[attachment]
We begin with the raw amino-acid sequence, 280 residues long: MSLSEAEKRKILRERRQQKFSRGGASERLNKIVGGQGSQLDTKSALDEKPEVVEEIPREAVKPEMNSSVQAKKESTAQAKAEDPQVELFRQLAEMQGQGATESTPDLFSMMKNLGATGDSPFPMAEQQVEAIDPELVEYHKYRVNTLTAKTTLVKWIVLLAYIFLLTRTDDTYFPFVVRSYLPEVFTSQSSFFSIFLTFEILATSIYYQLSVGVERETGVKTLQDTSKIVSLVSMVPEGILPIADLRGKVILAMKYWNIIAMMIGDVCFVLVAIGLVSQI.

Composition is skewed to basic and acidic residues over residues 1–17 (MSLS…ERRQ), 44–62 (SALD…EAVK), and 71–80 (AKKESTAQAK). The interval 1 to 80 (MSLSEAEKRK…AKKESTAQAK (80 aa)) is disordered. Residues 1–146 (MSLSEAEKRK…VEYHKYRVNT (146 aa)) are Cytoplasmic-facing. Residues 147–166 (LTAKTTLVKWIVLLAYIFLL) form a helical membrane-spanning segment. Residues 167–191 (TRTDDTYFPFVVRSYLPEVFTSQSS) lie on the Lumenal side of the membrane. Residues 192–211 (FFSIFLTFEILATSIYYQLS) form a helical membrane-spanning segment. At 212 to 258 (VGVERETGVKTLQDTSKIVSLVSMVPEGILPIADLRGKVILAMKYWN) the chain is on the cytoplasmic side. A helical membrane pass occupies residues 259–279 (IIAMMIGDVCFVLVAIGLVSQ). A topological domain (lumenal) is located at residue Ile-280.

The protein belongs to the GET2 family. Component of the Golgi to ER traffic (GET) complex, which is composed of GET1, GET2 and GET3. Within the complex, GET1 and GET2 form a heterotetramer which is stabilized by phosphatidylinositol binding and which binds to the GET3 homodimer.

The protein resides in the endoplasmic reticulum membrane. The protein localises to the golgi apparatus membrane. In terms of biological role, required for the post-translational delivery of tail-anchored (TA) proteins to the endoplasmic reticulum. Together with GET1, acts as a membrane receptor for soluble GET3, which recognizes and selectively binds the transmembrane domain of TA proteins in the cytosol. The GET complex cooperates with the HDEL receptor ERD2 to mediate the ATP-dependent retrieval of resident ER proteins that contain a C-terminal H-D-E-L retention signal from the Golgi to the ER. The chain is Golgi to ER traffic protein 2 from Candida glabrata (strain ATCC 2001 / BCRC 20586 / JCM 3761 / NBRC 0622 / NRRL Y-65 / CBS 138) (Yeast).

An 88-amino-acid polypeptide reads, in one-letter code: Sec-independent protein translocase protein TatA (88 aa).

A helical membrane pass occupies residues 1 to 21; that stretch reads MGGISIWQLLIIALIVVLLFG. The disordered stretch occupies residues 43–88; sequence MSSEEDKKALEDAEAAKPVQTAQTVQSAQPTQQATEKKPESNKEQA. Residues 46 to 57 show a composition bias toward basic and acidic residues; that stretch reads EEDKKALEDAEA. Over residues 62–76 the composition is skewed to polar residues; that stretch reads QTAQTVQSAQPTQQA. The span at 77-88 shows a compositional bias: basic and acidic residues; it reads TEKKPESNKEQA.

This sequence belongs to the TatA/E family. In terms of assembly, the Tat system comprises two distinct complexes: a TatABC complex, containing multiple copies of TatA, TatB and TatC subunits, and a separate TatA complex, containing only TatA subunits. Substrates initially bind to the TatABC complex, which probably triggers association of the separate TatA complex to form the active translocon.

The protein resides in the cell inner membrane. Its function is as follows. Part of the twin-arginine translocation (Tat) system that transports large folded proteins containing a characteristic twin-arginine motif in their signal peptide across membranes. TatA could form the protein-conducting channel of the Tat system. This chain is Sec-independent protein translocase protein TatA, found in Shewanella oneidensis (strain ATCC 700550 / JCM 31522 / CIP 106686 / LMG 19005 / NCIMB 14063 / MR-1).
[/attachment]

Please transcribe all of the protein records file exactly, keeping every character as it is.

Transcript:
We begin with the raw amino-acid sequence, 280 residues long: MSLSEAEKRKILRERRQQKFSRGGASERLNKIVGGQGSQLDTKSALDEKPEVVEEIPREAVKPEMNSSVQAKKESTAQAKAEDPQVELFRQLAEMQGQGATESTPDLFSMMKNLGATGDSPFPMAEQQVEAIDPELVEYHKYRVNTLTAKTTLVKWIVLLAYIFLLTRTDDTYFPFVVRSYLPEVFTSQSSFFSIFLTFEILATSIYYQLSVGVERETGVKTLQDTSKIVSLVSMVPEGILPIADLRGKVILAMKYWNIIAMMIGDVCFVLVAIGLVSQI.

Composition is skewed to basic and acidic residues over residues 1–17 (MSLS…ERRQ), 44–62 (SALD…EAVK), and 71–80 (AKKESTAQAK). The interval 1 to 80 (MSLSEAEKRK…AKKESTAQAK (80 aa)) is disordered. Residues 1–146 (MSLSEAEKRK…VEYHKYRVNT (146 aa)) are Cytoplasmic-facing. Residues 147–166 (LTAKTTLVKWIVLLAYIFLL) form a helical membrane-spanning segment. Residues 167–191 (TRTDDTYFPFVVRSYLPEVFTSQSS) lie on the Lumenal side of the membrane. Residues 192–211 (FFSIFLTFEILATSIYYQLS) form a helical membrane-spanning segment. At 212 to 258 (VGVERETGVKTLQDTSKIVSLVSMVPEGILPIADLRGKVILAMKYWN) the chain is on the cytoplasmic side. A helical membrane pass occupies residues 259–279 (IIAMMIGDVCFVLVAIGLVSQ). A topological domain (lumenal) is located at residue Ile-280.

The protein belongs to the GET2 family. Component of the Golgi to ER traffic (GET) complex, which is composed of GET1, GET2 and GET3. Within the complex, GET1 and GET2 form a heterotetramer which is stabilized by phosphatidylinositol binding and which binds to the GET3 homodimer.

The protein resides in the endoplasmic reticulum membrane. The protein localises to the golgi apparatus membrane. In terms of biological role, required for the post-translational delivery of tail-anchored (TA) proteins to the endoplasmic reticulum. Together with GET1, acts as a membrane receptor for soluble GET3, which recognizes and selectively binds the transmembrane domain of TA proteins in the cytosol. The GET complex cooperates with the HDEL receptor ERD2 to mediate the ATP-dependent retrieval of resident ER proteins that contain a C-terminal H-D-E-L retention signal from the Golgi to the ER. The chain is Golgi to ER traffic protein 2 from Candida glabrata (strain ATCC 2001 / BCRC 20586 / JCM 3761 / NBRC 0622 / NRRL Y-65 / CBS 138) (Yeast).

An 88-amino-acid polypeptide reads, in one-letter code: Sec-independent protein translocase protein TatA (88 aa).

A helical membrane pass occupies residues 1 to 21; that stretch reads MGGISIWQLLIIALIVVLLFG. The disordered stretch occupies residues 43–88; sequence MSSEEDKKALEDAEAAKPVQTAQTVQSAQPTQQATEKKPESNKEQA. Residues 46 to 57 show a composition bias toward basic and acidic residues; that stretch reads EEDKKALEDAEA. Over residues 62–76 the composition is skewed to polar residues; that stretch reads QTAQTVQSAQPTQQA. The span at 77-88 shows a compositional bias: basic and acidic residues; it reads TEKKPESNKEQA.

This sequence belongs to the TatA/E family. In terms of assembly, the Tat system comprises two distinct complexes: a TatABC complex, containing multiple copies of TatA, TatB and TatC subunits, and a separate TatA complex, containing only TatA subunits. Substrates initially bind to the TatABC complex, which probably triggers association of the separate TatA complex to form the active translocon.

The protein resides in the cell inner membrane. Its function is as follows. Part of the twin-arginine translocation (Tat) system that transports large folded proteins containing a characteristic twin-arginine motif in their signal peptide across membranes. TatA could form the protein-conducting channel of the Tat system. This chain is Sec-independent protein translocase protein TatA, found in Shewanella oneidensis (strain ATCC 700550 / JCM 31522 / CIP 106686 / LMG 19005 / NCIMB 14063 / MR-1).